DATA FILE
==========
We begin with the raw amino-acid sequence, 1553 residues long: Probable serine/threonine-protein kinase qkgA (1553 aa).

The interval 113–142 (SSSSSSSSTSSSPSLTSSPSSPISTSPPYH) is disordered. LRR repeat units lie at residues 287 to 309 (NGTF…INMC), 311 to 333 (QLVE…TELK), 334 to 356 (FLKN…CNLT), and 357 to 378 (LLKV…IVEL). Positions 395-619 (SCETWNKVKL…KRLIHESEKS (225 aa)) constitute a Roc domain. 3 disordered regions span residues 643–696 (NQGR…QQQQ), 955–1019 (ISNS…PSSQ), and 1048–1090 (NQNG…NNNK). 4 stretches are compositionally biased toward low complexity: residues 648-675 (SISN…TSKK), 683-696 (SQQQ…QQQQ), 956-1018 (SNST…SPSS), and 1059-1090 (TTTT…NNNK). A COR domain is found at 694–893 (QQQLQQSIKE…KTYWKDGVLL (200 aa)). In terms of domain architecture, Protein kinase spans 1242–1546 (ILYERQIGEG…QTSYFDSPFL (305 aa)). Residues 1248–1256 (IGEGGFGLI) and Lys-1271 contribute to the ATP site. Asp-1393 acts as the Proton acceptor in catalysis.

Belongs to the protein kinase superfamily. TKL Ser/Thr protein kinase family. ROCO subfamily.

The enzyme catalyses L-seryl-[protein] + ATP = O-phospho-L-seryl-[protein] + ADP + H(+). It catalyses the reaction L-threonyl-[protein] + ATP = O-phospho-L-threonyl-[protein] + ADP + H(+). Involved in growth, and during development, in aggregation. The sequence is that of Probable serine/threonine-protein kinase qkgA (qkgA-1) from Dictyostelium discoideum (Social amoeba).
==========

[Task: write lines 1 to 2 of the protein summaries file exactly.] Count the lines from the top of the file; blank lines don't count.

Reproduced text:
We begin with the raw amino-acid sequence, 1553 residues long: Probable serine/threonine-protein kinase qkgA (1553 aa).

The interval 113–142 (SSSSSSSSTSSSPSLTSSPSSPISTSPPYH) is disordered. LRR repeat units lie at residues 287 to 309 (NGTF…INMC), 311 to 333 (QLVE…TELK), 334 to 356 (FLKN…CNLT), and 357 to 378 (LLKV…IVEL). Positions 395-619 (SCETWNKVKL…KRLIHESEKS (225 aa)) constitute a Roc domain. 3 disordered regions span residues 643–696 (NQGR…QQQQ), 955–1019 (ISNS…PSSQ), and 1048–1090 (NQNG…NNNK). 4 stretches are compositionally biased toward low complexity: residues 648-675 (SISN…TSKK), 683-696 (SQQQ…QQQQ), 956-1018 (SNST…SPSS), and 1059-1090 (TTTT…NNNK). A COR domain is found at 694–893 (QQQLQQSIKE…KTYWKDGVLL (200 aa)). In terms of domain architecture, Protein kinase spans 1242–1546 (ILYERQIGEG…QTSYFDSPFL (305 aa)). Residues 1248–1256 (IGEGGFGLI) and Lys-1271 contribute to the ATP site. Asp-1393 acts as the Proton acceptor in catalysis.